Doctor Strange | 2016
As the DC universe strains to include the otherworldly powers of Superman into the grounded world of Batman, the Marvel universe now has to accommodate the ‘magic’ powers of Dr Strange. The filmmakers niftily redefine the use of magic as dimensional travelling and shifting.
The film’s conceit involves three ‘dimensional doors’ leading to and from ‘Kamar-Taj’, seemingly in the Nepalese capital Kathmandu, which are fortuitously found in the photogenic cities of London, New York and Hong Kong.
When Kaecilius (Mads Mikkelsen) steals pages from the Book of Cagliostro and is challenged by the Ancient One (Tilda Swinton) in the Sanctum Sanctorum of ‘Kamar-Taj’, he bursts through a door which appears to be that of the National Liberal Club (a frequent interior location, seen in The Elephant Man, Highlander and Trance among other productions) onto Whitehall Court, and is followed by his henchmen along Whitehall Place, in the heart of Westminster, London SW1.
As they storm along Northumberland Avenue, the Ancient One confronts them at the junction with Great Scotland Yard, which suddenly begins to disintegrate into complex swirling fractal patterns.
Kaecilius makes off through another portal and the Ancient One calmly strolls off along Northumberland Avenue toward Trafalgar Square as heads turn in mild curiosity.
Fantasy fans may recognise that Great Scotland Yard was also home to the red phone-box entrance to the 'Ministry of Magic' in Harry Potter And The Order Of The Phoenix.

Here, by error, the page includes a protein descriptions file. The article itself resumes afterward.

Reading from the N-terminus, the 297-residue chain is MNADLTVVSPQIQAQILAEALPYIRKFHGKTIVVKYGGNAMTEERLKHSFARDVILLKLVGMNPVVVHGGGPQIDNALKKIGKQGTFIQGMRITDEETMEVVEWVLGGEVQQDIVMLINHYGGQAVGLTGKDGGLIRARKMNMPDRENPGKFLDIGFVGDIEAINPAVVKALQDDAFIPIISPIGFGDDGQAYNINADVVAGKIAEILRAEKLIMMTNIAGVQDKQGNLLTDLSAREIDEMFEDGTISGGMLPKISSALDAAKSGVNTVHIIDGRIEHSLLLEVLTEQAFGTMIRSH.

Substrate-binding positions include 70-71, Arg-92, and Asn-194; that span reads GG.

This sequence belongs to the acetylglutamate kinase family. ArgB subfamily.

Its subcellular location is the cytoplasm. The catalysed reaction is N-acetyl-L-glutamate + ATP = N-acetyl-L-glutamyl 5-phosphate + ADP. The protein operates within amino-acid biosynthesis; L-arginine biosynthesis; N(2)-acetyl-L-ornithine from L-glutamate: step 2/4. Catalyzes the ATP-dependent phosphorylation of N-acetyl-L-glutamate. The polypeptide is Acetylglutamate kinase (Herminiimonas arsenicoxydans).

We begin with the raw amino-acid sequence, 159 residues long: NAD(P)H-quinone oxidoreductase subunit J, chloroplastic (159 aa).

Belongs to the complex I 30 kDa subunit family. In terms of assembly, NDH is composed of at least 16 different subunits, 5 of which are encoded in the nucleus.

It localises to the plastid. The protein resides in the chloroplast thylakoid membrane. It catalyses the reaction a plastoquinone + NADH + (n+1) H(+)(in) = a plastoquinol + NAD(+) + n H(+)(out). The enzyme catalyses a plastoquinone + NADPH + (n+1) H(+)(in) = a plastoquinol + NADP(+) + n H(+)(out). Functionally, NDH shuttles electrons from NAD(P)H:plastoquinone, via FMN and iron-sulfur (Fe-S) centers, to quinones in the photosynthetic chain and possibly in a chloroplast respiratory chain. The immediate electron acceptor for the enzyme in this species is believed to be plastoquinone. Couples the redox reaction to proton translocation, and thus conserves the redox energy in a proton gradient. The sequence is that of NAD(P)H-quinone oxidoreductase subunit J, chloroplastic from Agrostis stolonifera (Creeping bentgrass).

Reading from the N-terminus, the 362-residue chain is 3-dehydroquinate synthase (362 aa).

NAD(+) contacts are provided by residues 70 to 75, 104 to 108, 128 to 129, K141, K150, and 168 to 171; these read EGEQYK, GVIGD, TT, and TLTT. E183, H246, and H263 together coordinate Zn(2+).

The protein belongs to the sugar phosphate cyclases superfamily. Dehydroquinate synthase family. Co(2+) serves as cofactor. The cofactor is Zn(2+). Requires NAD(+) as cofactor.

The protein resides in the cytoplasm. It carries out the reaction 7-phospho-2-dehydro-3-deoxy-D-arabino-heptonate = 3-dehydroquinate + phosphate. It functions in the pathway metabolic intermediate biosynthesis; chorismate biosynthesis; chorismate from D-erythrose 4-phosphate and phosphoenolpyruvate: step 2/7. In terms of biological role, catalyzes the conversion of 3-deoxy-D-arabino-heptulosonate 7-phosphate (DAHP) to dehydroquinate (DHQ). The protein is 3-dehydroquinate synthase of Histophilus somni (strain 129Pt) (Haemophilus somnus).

Over in ‘New York’, successful but arrogant surgeon Stephen Strange (Benedict Cumberbatch) is living a luxurious life in his luxury pad is atop the spanking new (as in 2011) condo at 535 West End Avenue at West 86th Street on Manhattan’s prestigious Upper West Side.
Strange leaves the city via the George Washington Bridge over the Hudson River and is soon careering along a stretch of Route 97 called The Hawk’s Nest running alongside the Delaware River, a few miles north of Port Jervis, New York on the Pennsylvania border. The dramatic name is derived from the birds of prey that nest in the area.
He’s not only exceeding the 25mph cautionary speed limit for Hawk’s Nest but is distracted by his mobile devices. Don’t!
A moment’s lapse of concentration sees him veering off the road, plunging down toward the Delaware River and the accident which is to change his life.
Damage to his hands ends Strange’s career and status as a neurosurgeon. The future looks bleak until he is prompted to visit Pangborn (Benjamin Bratt) who tells him that there is hope from a mysterious teacher in ‘Kamar-Taj’.
Desperation overcomes Strange’s scientific scepticism and he heads of to Kathmandu.
After locations had been chosen, but before filming began, Nepal was struck by a disastrous earthquake in April 2015. Nearly 9,000 people were killed and many historic buildings damaged. The production went ahead to help rebuild Kathmandu’s tourism and commercial infrastructure.